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3 Reasons Detroit Still Rocks for Technology

3 Reasons Detroit Still Rocks for Technology

A fierce legal battle is taking shape over Detroit's eligibility to file Chapter 9 bankruptcy protection. Creditors and unions are joining forces against the city claiming its historic July 18th bankruptcy filing is unconstitutional on both state and federal levels.

But don't tell that to David Kirkpatrick, founder and CEO of Techonomy. He's holding a conference called "Techonomy Detroit" in Motown on September 17th, so clearly he's not worried about the city disappearing before then.

"We wanted to focus on the challenges for the U.S. economy at a time when technology is transforming everything," he explains in the attached video. Suffice it to say no major municipality is quite as challenged as Detroit is at the moment.

Kirkpatrick has three reasons why Detroit is going to come back strong.

1. It's affordable

Housing prices in Detroit rose 19% in May but the city remains a perennial member of the top five most affordable metro areas in the country. It may not have the sex appeal of San Francisco or New York for recruiters, but living on a futon in a studio apartment loses its appeal pretty fast for young tech workers.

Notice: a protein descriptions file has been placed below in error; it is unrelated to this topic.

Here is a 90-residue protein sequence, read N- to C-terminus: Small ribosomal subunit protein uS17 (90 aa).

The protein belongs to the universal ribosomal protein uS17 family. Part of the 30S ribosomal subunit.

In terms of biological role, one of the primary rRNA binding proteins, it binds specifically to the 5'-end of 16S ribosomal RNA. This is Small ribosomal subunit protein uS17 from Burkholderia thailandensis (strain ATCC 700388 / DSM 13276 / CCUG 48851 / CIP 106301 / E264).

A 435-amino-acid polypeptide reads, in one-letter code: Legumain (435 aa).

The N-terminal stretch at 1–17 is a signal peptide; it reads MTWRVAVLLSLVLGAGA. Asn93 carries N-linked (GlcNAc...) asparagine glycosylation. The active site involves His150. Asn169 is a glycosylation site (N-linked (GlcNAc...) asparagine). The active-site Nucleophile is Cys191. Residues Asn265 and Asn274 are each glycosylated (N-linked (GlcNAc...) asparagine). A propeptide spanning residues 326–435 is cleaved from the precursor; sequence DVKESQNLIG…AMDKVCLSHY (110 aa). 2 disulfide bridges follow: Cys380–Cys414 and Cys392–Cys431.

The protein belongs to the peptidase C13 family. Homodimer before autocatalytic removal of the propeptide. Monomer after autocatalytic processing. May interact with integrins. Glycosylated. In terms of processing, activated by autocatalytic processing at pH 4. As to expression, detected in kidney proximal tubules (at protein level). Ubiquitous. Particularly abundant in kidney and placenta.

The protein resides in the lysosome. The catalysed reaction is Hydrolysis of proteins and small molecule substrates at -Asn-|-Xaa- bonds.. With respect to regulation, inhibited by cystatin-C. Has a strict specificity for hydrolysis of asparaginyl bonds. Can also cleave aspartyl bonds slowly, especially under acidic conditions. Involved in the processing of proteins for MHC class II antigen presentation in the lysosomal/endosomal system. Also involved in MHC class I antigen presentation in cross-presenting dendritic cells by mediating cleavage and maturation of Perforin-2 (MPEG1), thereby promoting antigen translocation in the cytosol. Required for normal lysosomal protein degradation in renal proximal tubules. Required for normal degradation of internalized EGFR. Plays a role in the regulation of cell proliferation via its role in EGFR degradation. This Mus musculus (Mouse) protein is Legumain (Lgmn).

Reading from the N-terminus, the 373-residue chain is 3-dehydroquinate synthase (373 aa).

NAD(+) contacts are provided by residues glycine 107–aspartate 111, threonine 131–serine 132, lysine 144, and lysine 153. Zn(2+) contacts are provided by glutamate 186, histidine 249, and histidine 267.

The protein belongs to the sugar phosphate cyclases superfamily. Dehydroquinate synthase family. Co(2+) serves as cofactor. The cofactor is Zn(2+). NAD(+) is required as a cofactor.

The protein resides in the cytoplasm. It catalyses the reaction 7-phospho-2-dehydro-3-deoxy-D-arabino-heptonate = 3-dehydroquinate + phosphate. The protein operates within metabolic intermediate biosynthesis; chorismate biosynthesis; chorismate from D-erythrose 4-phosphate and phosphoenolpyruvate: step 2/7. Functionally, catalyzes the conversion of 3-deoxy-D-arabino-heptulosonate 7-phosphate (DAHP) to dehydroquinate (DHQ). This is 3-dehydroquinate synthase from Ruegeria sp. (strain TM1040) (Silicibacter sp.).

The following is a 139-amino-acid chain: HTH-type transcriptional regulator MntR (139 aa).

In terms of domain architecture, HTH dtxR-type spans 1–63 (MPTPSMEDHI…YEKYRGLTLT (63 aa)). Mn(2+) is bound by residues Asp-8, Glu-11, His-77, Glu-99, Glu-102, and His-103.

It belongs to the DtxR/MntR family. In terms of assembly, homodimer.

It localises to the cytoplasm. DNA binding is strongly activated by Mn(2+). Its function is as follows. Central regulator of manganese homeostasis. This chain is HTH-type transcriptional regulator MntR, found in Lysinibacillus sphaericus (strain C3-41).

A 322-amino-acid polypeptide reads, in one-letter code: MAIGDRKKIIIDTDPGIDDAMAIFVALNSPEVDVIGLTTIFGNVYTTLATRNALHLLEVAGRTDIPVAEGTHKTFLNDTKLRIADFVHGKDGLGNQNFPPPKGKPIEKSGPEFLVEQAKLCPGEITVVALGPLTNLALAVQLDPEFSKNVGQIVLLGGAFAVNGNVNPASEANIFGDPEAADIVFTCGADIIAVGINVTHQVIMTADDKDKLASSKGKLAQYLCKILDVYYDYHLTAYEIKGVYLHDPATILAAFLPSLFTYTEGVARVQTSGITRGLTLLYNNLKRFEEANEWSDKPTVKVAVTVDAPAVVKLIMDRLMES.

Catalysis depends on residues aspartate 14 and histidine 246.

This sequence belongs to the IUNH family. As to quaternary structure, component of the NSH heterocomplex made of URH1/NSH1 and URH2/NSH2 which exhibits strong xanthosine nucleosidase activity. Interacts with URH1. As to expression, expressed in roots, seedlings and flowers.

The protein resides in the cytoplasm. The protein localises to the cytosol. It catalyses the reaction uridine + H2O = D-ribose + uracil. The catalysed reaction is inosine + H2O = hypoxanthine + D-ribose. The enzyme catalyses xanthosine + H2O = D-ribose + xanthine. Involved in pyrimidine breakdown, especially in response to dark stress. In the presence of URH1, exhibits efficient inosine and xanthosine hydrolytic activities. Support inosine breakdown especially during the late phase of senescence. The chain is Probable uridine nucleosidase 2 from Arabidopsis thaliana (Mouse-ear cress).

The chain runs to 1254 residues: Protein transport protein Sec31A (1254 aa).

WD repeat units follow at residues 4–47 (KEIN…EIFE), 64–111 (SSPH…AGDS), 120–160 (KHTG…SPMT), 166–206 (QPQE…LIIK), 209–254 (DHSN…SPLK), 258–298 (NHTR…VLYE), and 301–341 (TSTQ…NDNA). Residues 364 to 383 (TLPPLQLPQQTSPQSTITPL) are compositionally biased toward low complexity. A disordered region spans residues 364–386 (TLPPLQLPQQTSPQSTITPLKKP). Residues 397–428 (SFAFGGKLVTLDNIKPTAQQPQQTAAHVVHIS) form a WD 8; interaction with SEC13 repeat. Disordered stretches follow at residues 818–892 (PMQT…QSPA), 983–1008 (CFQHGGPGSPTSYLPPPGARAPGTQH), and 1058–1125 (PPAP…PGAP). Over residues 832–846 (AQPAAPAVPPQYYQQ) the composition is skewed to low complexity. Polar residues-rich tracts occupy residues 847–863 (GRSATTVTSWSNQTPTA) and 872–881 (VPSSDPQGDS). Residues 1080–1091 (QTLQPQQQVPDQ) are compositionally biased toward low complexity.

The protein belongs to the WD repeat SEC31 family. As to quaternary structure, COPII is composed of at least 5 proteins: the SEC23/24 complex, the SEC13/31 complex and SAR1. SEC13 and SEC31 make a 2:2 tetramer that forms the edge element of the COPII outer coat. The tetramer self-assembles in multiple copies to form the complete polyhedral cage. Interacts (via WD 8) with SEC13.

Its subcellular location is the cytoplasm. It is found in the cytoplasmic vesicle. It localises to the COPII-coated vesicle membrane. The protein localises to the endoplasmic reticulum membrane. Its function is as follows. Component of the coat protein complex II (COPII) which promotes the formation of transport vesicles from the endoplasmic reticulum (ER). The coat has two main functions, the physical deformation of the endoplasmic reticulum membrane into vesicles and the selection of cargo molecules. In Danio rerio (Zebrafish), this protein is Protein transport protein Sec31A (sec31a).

2. It's a technological "greenfield"

"They've razed huge sections of the city," Kirkpatrick exclaims "there's green grass growing where there used to be blocks of homes, but when something is blank you can build something new much more readily."

The economic reset provided by bankruptcy has created a situation in Detroit somewhat akin to the Old West when the U.S. opened up to settlers. Land is cheap and outsiders are invited to more or less do with it what they will. Start-ups don't need to do any expensive rewiring, they're starting from scratch.

3. Corporate culture

For all the talk about its demise, Detroit is still home to companies like Ford (F), General Motors (GM) and most recently Quicken Loans. There's an educated, motivated population base that still calls Detroit home. Tapping into that demographic with a business friendly government is a compelling proposition for aggressive corporate chieftains.

"Detroit is poised for a massive long-term revival," Kirkpatrick concludes. Bankruptcy is "a necessary, painful step to take in order to achieve it."

A trial is set for October 23rd to hear arguments over the city's right to file bankruptcy.

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